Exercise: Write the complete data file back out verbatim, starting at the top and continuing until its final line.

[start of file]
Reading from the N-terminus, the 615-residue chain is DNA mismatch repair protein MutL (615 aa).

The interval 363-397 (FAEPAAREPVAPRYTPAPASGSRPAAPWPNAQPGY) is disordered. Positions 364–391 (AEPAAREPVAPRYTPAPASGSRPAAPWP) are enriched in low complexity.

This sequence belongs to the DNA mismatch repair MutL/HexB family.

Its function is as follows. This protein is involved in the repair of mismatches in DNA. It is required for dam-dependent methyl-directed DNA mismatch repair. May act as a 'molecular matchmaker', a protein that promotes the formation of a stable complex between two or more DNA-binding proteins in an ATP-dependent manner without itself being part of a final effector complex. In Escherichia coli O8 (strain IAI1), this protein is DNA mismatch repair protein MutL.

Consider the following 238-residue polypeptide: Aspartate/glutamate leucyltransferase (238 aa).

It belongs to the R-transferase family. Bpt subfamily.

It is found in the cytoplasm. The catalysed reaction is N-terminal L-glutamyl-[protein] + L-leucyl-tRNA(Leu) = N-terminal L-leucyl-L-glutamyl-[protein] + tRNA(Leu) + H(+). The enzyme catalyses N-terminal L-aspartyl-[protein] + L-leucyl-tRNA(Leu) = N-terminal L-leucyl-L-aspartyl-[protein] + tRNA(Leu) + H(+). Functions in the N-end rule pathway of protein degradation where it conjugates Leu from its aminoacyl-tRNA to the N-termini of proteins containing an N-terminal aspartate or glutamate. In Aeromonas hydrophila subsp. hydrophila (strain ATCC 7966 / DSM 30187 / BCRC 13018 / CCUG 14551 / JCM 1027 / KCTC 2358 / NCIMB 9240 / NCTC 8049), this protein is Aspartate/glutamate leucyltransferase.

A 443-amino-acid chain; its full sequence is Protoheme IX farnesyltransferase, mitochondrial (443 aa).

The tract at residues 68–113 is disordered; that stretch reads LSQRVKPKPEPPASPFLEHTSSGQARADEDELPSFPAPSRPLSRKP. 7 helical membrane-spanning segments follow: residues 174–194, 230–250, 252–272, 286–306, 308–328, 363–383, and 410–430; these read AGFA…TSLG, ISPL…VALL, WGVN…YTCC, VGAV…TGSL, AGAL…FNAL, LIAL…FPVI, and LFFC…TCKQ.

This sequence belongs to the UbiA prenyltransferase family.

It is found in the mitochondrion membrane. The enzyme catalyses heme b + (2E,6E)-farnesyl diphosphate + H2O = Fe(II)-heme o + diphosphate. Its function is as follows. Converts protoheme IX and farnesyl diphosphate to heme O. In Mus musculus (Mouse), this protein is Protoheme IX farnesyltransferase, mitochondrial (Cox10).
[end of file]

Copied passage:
Reading from the N-terminus, the 615-residue chain is DNA mismatch repair protein MutL (615 aa).

The interval 363-397 (FAEPAAREPVAPRYTPAPASGSRPAAPWPNAQPGY) is disordered. Positions 364–391 (AEPAAREPVAPRYTPAPASGSRPAAPWP) are enriched in low complexity.

This sequence belongs to the DNA mismatch repair MutL/HexB family.

Its function is as follows. This protein is involved in the repair of mismatches in DNA. It is required for dam-dependent methyl-directed DNA mismatch repair. May act as a 'molecular matchmaker', a protein that promotes the formation of a stable complex between two or more DNA-binding proteins in an ATP-dependent manner without itself being part of a final effector complex. In Escherichia coli O8 (strain IAI1), this protein is DNA mismatch repair protein MutL.

Consider the following 238-residue polypeptide: Aspartate/glutamate leucyltransferase (238 aa).

It belongs to the R-transferase family. Bpt subfamily.

It is found in the cytoplasm. The catalysed reaction is N-terminal L-glutamyl-[protein] + L-leucyl-tRNA(Leu) = N-terminal L-leucyl-L-glutamyl-[protein] + tRNA(Leu) + H(+). The enzyme catalyses N-terminal L-aspartyl-[protein] + L-leucyl-tRNA(Leu) = N-terminal L-leucyl-L-aspartyl-[protein] + tRNA(Leu) + H(+). Functions in the N-end rule pathway of protein degradation where it conjugates Leu from its aminoacyl-tRNA to the N-termini of proteins containing an N-terminal aspartate or glutamate. In Aeromonas hydrophila subsp. hydrophila (strain ATCC 7966 / DSM 30187 / BCRC 13018 / CCUG 14551 / JCM 1027 / KCTC 2358 / NCIMB 9240 / NCTC 8049), this protein is Aspartate/glutamate leucyltransferase.

A 443-amino-acid chain; its full sequence is Protoheme IX farnesyltransferase, mitochondrial (443 aa).

The tract at residues 68–113 is disordered; that stretch reads LSQRVKPKPEPPASPFLEHTSSGQARADEDELPSFPAPSRPLSRKP. 7 helical membrane-spanning segments follow: residues 174–194, 230–250, 252–272, 286–306, 308–328, 363–383, and 410–430; these read AGFA…TSLG, ISPL…VALL, WGVN…YTCC, VGAV…TGSL, AGAL…FNAL, LIAL…FPVI, and LFFC…TCKQ.

This sequence belongs to the UbiA prenyltransferase family.

It is found in the mitochondrion membrane. The enzyme catalyses heme b + (2E,6E)-farnesyl diphosphate + H2O = Fe(II)-heme o + diphosphate. Its function is as follows. Converts protoheme IX and farnesyl diphosphate to heme O. In Mus musculus (Mouse), this protein is Protoheme IX farnesyltransferase, mitochondrial (Cox10).